Thursday, October 10, 2013

Notes on Writing Negative Messages

Creating Negative Messages

A.  Choose the right approach for the situation.
-        Consider using the direct approach when the audience is aware of the possibility of negative news, when the reader is not emotionally involved in the message, when you know that the reader would prefer the bad news first, when you know that firmness is necessary, and when you want to discourage a response.
-        Consider using the indirect approach when the news is likely to come as a shock or surprise, when the news is likely t come as a shock or surprise, when your audience has a high emotional investment in the outcome, and when you want to maintain a good relationship with the audience.

Your request doesn’t make any sense.
The damage won’t be fixed in a week.
Although it wasn’t our fault, there will be an unavoidable delay in your order.
You are clearly dissatisfied.
I was shocked to learn that you’re unhappy.
Unfortunately, we haven’t received it.

The enclosed statement is wrong.
Please clarify your request.
The item will be repaired next week.
We will process your order as soon as we receive an aluminum shipment from our supplier, which we expect to happen within 10 days.
I recognize that the product did not live your expectation.
Thank you for sharing your concern about your shopping experience.
The item hasn’t arrived yet.
Please verify the enclosed statement.

B.  For the indirect approach, open with an effective buffer.
-        Establish common ground with audience.
-        Validate the request, if you are responding to a request.
-        Don’t trivialize the reader’s concerns.
-        Don’t mislead the reader into thinking the coming news might be positive.

C.  Provide reasons and additional information.
-        Explain why the news is negative.
-        Adjust the amount of detail to fit the situation and the audience.
-        Avoid explanations when the reasons are confidential, excessively complicated, or irrelevant to the reader.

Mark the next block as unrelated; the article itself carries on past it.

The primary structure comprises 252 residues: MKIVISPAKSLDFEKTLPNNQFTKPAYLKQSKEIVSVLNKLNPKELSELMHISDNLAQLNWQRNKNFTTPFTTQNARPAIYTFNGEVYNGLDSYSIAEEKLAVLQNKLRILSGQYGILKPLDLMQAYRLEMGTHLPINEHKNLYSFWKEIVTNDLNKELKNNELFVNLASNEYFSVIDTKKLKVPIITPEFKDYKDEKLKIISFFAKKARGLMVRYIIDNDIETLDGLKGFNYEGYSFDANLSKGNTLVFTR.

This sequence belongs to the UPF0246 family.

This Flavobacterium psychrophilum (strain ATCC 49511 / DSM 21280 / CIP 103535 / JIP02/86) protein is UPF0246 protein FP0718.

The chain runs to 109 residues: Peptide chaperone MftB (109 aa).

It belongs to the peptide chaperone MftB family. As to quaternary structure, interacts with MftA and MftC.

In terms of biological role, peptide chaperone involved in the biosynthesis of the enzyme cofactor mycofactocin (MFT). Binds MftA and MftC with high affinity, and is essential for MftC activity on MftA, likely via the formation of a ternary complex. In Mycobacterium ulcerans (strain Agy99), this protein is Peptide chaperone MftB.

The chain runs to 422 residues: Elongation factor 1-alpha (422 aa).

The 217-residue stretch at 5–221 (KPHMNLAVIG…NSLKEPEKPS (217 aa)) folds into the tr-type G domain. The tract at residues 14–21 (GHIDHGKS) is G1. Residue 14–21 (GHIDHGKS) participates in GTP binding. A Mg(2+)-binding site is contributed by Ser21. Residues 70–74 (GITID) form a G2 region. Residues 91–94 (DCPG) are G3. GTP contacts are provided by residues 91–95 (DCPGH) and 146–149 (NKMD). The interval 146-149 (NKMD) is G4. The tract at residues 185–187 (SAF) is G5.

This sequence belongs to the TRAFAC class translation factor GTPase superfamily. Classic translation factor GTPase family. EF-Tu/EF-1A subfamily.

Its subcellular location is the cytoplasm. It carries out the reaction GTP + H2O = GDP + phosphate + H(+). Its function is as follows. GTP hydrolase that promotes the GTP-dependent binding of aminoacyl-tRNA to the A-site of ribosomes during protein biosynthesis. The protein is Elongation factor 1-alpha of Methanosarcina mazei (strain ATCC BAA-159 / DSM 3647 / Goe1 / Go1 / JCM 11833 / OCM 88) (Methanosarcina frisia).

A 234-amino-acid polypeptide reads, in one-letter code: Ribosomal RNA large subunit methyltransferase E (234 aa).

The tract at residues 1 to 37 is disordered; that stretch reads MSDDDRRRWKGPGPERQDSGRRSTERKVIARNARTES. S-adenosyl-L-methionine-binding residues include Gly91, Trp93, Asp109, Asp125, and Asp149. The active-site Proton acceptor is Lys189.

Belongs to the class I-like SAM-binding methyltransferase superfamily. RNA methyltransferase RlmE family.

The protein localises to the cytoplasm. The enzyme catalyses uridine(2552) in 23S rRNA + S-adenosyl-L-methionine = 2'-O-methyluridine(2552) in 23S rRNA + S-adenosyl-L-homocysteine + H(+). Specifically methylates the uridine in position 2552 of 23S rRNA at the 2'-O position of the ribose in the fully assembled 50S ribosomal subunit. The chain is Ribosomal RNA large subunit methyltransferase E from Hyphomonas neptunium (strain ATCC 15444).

-        If appropriate, state how you plan to correct or respond to the negative news.
-        Seek the advice of company lawyers if you are unsure what to say.

D.  Clearly state the bad news.
-        State the bad news as positively as possible, using tactful wording.
-        To help protect readers’ feelings, de-emphasize the bad news by minimizing the space devoted to it, subordinating it, or embedding it.
-        If your response might challenge in the future if circumstances change, explain the conditions to the reader.
-       Emphasize what you can do or have done rather than what you can’t or won’t do.

E.  Close on a positive note.
-        Express best wishes without being falsely positive.
-        Suggest actions readers might take, if appropriate, and provide them with necessary information.
-        Encourage further communication only if you’re willing to discuss the situation further.
-        Keep positive outlook on the future.

Handling Bad News about Transactions
-        Reset the customer’s expectations regarding the transaction.
-        Explain what happened and why, if appropriate.
-        Explain how you’ll resolve the situation.
-        Repair any damage done to the business relationship, perhaps offering future discounts, free merchandise or other considerations.
-        Offer a professional, businesslike expression of apology if your organization made a mistake.

Refusing Claims
-        Use the indirect approach because the reader is expecting or hoping for a positive response.